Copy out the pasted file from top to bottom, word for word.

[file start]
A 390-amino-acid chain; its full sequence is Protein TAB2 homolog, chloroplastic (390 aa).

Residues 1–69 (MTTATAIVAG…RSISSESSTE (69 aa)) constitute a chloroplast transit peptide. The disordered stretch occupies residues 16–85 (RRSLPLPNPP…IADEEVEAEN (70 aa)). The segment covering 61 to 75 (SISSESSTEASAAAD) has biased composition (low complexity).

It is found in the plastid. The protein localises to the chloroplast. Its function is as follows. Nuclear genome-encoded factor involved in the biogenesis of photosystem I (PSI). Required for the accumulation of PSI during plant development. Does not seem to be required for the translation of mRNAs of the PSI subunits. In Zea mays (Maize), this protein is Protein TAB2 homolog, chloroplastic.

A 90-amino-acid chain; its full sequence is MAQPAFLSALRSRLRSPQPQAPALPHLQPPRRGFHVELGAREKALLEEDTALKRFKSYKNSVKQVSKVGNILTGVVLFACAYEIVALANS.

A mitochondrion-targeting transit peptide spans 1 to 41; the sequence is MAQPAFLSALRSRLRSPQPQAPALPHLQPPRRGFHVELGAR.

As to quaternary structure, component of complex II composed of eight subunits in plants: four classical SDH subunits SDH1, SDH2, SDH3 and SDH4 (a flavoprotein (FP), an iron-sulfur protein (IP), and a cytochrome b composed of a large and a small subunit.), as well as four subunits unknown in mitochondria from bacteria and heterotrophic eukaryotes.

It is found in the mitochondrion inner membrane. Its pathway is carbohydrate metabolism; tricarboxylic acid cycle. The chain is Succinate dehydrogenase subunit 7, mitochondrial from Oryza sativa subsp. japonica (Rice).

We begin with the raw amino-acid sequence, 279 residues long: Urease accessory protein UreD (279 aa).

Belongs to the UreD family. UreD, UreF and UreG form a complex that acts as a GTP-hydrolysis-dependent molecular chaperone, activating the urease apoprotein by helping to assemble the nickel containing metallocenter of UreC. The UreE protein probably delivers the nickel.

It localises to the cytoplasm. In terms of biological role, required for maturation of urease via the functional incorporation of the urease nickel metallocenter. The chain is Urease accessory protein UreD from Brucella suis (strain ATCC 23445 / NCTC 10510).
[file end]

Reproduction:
A 390-amino-acid chain; its full sequence is Protein TAB2 homolog, chloroplastic (390 aa).

Residues 1–69 (MTTATAIVAG…RSISSESSTE (69 aa)) constitute a chloroplast transit peptide. The disordered stretch occupies residues 16–85 (RRSLPLPNPP…IADEEVEAEN (70 aa)). The segment covering 61 to 75 (SISSESSTEASAAAD) has biased composition (low complexity).

It is found in the plastid. The protein localises to the chloroplast. Its function is as follows. Nuclear genome-encoded factor involved in the biogenesis of photosystem I (PSI). Required for the accumulation of PSI during plant development. Does not seem to be required for the translation of mRNAs of the PSI subunits. In Zea mays (Maize), this protein is Protein TAB2 homolog, chloroplastic.

A 90-amino-acid chain; its full sequence is MAQPAFLSALRSRLRSPQPQAPALPHLQPPRRGFHVELGAREKALLEEDTALKRFKSYKNSVKQVSKVGNILTGVVLFACAYEIVALANS.

A mitochondrion-targeting transit peptide spans 1 to 41; the sequence is MAQPAFLSALRSRLRSPQPQAPALPHLQPPRRGFHVELGAR.

As to quaternary structure, component of complex II composed of eight subunits in plants: four classical SDH subunits SDH1, SDH2, SDH3 and SDH4 (a flavoprotein (FP), an iron-sulfur protein (IP), and a cytochrome b composed of a large and a small subunit.), as well as four subunits unknown in mitochondria from bacteria and heterotrophic eukaryotes.

It is found in the mitochondrion inner membrane. Its pathway is carbohydrate metabolism; tricarboxylic acid cycle. The chain is Succinate dehydrogenase subunit 7, mitochondrial from Oryza sativa subsp. japonica (Rice).

We begin with the raw amino-acid sequence, 279 residues long: Urease accessory protein UreD (279 aa).

Belongs to the UreD family. UreD, UreF and UreG form a complex that acts as a GTP-hydrolysis-dependent molecular chaperone, activating the urease apoprotein by helping to assemble the nickel containing metallocenter of UreC. The UreE protein probably delivers the nickel.

It localises to the cytoplasm. In terms of biological role, required for maturation of urease via the functional incorporation of the urease nickel metallocenter. The chain is Urease accessory protein UreD from Brucella suis (strain ATCC 23445 / NCTC 10510).